* Option C - Development of the present policy to exclude FUPs that involve additional charges or suspension of service and customer specific severe traffic management.

* Option D - The exclusion of services that include an FUP that restricts usage in any way.
Crucially the ASA is not proposing to force ISPs into clarifying their service restrictions (Ofcom's Net Neutrality consultation is likely to do that) and has instead strictly focused upon the point at which an ISP may or may not be allowed to make "Unlimited" usage claims. It's unclear whether or not using alternative word or phrases, such as "all you can eat", would be covered.

We suspected that many consumers will be in favour of Option D, which would prevent ISPs from using an "unlimited" claim when accompanied by an FUP that restricts usage in any way. However ISPs are more likely to favour Option's A or B, which would have the least impact on their service promotions.

Jon James, Executive Director of Broadband at Virgin Media UK, said:

"Fast, reliable broadband is something millions of people rely on and broadband companies should stop advertising speeds the vast majority of their customers will never be able to receive. We’ve had a huge amount of support for our call for all broadband providers to come clean and publish the typical real world speeds their customers receive so we’re delighted the ASA is opening up its consultation and enabling consumers to make their voices heard."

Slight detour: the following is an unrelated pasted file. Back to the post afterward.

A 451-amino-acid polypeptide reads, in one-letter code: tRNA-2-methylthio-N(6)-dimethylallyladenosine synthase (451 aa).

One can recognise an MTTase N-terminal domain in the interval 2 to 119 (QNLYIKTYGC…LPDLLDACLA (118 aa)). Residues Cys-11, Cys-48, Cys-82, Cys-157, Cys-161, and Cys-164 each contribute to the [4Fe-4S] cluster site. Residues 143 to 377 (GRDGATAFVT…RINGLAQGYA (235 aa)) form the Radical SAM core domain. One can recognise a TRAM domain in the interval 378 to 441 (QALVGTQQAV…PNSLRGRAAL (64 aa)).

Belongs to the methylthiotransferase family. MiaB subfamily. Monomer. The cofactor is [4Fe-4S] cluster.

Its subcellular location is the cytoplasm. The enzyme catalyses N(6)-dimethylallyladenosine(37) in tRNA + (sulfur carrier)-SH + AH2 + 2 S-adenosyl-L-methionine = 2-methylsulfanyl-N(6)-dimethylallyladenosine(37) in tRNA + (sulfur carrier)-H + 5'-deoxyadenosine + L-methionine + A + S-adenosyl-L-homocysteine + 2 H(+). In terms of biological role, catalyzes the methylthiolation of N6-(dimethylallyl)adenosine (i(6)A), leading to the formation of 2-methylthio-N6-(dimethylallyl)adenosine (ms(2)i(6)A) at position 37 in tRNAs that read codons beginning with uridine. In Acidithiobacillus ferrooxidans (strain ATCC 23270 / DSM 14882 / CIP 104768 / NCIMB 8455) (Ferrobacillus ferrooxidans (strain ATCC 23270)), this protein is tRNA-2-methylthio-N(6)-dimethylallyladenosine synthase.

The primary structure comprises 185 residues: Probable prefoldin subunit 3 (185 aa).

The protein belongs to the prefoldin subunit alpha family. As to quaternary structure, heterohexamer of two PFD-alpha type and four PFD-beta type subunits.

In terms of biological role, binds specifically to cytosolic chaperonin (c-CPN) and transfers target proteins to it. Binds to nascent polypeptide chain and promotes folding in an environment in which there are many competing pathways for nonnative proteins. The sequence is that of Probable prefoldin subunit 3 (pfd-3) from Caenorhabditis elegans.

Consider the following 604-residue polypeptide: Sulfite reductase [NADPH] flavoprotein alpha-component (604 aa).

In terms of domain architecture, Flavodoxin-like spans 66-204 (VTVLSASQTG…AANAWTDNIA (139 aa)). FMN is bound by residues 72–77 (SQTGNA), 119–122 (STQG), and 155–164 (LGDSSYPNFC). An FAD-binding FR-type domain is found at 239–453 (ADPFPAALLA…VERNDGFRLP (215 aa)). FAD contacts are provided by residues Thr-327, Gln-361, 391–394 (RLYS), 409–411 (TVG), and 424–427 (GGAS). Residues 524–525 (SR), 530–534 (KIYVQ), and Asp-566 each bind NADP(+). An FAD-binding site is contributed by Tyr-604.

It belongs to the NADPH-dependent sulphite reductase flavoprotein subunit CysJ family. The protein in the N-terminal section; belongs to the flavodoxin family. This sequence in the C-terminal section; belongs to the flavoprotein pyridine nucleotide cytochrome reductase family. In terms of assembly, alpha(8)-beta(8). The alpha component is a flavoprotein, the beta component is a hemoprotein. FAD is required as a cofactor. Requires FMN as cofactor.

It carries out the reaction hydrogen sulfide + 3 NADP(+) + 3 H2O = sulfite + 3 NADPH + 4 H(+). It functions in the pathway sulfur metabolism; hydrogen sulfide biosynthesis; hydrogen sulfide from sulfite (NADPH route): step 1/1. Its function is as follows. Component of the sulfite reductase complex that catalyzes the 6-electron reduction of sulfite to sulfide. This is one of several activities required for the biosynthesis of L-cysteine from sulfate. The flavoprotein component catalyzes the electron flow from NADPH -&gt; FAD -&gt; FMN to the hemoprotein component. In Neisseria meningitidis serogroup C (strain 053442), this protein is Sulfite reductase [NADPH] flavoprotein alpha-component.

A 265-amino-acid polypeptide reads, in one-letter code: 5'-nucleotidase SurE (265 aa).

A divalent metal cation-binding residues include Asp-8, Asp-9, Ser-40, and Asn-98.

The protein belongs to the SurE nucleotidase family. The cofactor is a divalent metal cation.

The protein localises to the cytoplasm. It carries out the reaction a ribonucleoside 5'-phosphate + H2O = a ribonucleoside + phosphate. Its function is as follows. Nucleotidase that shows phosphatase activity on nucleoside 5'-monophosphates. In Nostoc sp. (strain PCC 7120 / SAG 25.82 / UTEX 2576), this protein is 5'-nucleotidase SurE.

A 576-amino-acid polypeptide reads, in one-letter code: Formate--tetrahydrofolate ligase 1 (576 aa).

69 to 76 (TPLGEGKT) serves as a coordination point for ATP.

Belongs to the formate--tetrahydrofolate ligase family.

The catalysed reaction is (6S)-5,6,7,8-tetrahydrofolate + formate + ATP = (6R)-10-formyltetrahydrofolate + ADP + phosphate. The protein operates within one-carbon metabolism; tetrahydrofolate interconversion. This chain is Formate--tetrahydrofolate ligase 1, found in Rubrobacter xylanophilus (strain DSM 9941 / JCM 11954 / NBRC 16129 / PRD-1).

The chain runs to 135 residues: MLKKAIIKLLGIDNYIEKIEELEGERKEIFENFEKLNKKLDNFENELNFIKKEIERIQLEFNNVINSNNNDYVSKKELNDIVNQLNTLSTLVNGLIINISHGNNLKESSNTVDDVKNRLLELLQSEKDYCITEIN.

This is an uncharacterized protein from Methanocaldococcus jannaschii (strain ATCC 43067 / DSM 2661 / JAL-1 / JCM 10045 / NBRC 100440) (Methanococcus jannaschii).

Nick Thompson, Director of Consumer Services at KC ( Karoo ), added earlier:

"We welcome the Advertising Standards Authority’s investigation into the promotion of misleading “up to” speeds and are delighted that steps are being taken to champion consumer interests and improve transparency in broadband advertising. Headline-grabbing speeds are rarely experienced and they have been allowed to mislead consumers for too long, leaving people both frustrated and with unrealistic expectations of the service they will actually receive.

KC has championed greater transparency in the broadband market for some time now, having developed a “speed map” for our network that shows the typical broadband speeds customers are receiving. We hope other ISPs will follow our lead and support the ASA’s investigation so that consumers can make more informed decisions when it comes to broadband."

Once complete the final guidance will then be presented to the ASA Council who will be asked to have regard to it when considering related complaints. The guidance will apply immediately to campaigns developed after the publication of the guidance. A grace period of six months will apply to existing campaigns.
ASA Broadband ISP Advertising Consultation

Option: Link | Search

Generated in 0.19384 seconds.
DB queries: 6
 Latest UK ISP News
 Cheapest Superfast Broadband ISPs
  • Hyperoptic £19.95 (*22.00)
    Avg. Speed 50Mbps, Unlimited
    Gift: Promo Code: HYPER20
  • NOW TV £22.00 (*40.00)
    Avg. Speed 36Mbps, Unlimited
    Gift: None
  • SSE £22.00
    Avg. Speed 35Mbps, Unlimited
    Gift: None
  • xln telecom £22.74 (*47.94)
    Avg. Speed 66Mbps, Unlimited
    Gift: None
  • Vodafone £22.95
    Avg. Speed 35Mbps, Unlimited
    Gift: None
Prices inc. Line Rental | Compare More ISPs

Copyright © 1999 to Present - ISPreview.co.uk - All Rights Reserved - Terms  ,  Privacy and Cookie Policy  ,  Links  ,  Website Rules